The war on Gaza continues into its seventeenth night. I find myself longing for the day when I don't feel I have an obligation to tell this story anymore. Life seems to have been put on hold; at work, at home, as I eat, as I write, I feel like I am just waiting for this to end, so that maybe I can allow myself to go out again, or just to sleep. It's such a selfish thought to have when in Gaza, they're also waiting for this to end but only so that they can maybe go back to living without the fear of death arriving before the next breath.
Thus Mohammad, the son and grandson of Palestinian refugees in Gaza but now based in Ramallah in the West Bank, begins his post entitled "Death is more common than sleep." For the past 17 days, since the first set of attacks on Gaza, Mohammad has been sharing his calls home to family on KABOBfest so that the world may hear their stories.
Reading each day's account is seeing life in Gaza go from bad to worse. In yesterday's post Mohammad reminded us that bad is worse than most of us realize:
Palestinian suffering comes into focus whenever Israel goes on a large-scale rampage. But as my cousin reminded me from Gaza last night, the suffering is always there, it has just become accepted by those who do not experience it on a continuous basis. Before this massacre, the people of Gaza were barely living due to the crippling siege that had closed off the land, sea and air, that had blocked the entry of raw materials and supplies, of food and medicines, and that had led 97% of businesses in Gaza to close.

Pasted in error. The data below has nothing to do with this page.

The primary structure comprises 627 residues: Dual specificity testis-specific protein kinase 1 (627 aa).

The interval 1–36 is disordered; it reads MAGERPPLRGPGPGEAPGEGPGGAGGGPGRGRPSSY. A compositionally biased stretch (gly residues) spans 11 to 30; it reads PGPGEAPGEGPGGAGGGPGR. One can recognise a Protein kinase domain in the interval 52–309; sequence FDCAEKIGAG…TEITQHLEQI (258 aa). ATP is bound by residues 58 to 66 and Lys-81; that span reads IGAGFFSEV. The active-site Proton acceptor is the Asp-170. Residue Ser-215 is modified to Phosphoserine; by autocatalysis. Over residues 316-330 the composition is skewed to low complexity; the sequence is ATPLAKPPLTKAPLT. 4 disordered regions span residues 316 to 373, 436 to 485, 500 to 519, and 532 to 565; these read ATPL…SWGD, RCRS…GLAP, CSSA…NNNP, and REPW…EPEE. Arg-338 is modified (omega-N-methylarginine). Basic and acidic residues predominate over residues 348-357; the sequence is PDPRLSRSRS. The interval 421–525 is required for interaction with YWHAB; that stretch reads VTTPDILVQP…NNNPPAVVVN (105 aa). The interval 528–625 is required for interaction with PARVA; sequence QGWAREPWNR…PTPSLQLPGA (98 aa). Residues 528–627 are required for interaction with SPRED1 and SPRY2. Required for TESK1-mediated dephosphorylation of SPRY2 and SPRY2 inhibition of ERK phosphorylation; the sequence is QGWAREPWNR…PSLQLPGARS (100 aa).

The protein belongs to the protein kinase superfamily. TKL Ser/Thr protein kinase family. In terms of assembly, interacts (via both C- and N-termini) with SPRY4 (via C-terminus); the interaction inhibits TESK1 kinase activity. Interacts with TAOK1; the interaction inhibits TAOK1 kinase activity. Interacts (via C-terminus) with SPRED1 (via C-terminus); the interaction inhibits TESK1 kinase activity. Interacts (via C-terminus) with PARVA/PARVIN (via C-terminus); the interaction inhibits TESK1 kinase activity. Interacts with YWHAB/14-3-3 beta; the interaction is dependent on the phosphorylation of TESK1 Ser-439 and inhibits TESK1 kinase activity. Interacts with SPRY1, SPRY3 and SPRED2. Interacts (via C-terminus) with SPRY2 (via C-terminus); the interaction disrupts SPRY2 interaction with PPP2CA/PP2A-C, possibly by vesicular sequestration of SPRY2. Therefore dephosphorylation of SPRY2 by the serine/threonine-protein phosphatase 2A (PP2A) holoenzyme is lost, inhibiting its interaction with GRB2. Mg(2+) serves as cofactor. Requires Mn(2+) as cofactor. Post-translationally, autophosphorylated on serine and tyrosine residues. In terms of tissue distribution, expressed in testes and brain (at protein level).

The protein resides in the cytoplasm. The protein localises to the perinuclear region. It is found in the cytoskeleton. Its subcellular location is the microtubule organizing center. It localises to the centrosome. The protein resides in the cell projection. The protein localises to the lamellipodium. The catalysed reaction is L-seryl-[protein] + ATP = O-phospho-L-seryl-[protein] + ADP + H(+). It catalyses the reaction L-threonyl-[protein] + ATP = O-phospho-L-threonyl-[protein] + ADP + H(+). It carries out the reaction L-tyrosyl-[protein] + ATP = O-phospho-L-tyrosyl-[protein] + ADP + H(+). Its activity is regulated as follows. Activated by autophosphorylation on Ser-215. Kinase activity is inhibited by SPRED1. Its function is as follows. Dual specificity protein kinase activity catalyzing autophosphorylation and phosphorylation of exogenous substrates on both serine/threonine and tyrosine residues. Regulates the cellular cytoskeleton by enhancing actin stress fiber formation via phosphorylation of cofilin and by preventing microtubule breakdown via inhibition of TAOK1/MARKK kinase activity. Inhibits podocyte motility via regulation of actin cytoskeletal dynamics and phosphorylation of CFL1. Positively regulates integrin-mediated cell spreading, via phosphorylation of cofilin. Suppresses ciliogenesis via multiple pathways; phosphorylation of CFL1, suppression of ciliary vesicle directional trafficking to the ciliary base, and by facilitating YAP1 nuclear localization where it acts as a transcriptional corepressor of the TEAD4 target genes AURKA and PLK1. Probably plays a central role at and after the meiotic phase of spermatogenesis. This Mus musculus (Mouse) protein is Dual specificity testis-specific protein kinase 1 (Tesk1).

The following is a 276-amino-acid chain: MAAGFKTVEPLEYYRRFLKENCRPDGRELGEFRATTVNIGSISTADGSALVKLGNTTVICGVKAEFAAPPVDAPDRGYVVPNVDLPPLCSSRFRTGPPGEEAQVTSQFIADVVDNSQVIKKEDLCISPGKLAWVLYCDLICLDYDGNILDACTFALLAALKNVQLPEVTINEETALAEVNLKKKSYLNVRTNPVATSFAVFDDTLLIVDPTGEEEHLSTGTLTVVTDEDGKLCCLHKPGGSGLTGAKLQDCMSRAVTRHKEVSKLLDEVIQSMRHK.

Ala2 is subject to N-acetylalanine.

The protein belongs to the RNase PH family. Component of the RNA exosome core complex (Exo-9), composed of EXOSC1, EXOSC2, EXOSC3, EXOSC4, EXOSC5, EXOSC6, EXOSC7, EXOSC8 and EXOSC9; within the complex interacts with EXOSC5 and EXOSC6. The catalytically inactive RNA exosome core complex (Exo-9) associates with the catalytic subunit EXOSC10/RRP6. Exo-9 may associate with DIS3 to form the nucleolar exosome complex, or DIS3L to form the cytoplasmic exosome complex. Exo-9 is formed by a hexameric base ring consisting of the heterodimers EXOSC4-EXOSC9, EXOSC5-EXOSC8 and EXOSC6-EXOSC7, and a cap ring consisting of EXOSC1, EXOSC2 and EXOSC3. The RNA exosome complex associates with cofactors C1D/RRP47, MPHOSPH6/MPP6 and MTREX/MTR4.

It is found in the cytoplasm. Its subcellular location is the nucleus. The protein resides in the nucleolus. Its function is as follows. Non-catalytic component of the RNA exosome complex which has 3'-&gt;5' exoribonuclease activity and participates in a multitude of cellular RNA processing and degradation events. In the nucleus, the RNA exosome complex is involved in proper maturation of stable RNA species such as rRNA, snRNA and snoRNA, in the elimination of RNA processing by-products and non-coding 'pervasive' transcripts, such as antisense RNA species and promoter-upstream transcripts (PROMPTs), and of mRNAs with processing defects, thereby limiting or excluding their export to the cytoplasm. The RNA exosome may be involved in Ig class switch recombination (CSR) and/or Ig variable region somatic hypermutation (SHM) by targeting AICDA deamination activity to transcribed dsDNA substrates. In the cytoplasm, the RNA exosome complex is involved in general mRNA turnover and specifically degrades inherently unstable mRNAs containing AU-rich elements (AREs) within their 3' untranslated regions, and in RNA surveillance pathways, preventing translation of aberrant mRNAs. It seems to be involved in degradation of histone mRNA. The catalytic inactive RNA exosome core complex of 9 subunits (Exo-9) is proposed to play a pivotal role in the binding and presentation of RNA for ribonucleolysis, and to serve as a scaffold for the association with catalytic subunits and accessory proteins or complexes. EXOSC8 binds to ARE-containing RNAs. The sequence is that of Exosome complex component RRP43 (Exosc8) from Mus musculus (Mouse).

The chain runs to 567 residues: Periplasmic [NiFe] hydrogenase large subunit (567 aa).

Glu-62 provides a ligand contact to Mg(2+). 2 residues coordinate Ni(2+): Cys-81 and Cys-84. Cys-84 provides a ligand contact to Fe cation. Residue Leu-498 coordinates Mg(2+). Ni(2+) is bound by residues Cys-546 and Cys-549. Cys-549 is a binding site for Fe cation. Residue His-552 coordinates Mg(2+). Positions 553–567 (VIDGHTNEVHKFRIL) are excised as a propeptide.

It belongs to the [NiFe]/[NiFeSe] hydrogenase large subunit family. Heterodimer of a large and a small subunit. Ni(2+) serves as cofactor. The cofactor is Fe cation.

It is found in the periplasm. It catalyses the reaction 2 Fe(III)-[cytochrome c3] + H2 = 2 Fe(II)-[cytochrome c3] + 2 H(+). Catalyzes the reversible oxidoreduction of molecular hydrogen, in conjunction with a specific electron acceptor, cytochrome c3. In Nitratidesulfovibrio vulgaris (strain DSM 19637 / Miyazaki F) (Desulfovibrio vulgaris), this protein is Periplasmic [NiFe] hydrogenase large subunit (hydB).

And yet last night, Mohammad posted this from the relative safety of Ramallah, in the West Bank:
its just past 330 am here, i was woken up by a cold caller from libya. after he hung up i noticed a message from areej, my uncle mohammads wifes: the tanks have reached us, theres smoke in the house, please pray for us.
i called her. i could hear explosions just outside, and machine gun fire. just before 2 am, israeli tanks and special forces had entered an area just outside tal al-hawa, near the community college. they'd come up against surprisingly tough and violent resistance. tanks firing randomly into neighbrhoods. white phosphorous munitions used to cover an aparent retreat. the entire apartment is filled with white smoke, the kids are up, screaming. there seems to be a definite retreat, but they're expecting the worst. they say to please keep praying for their safety and for the resistance. they dont know if they will live.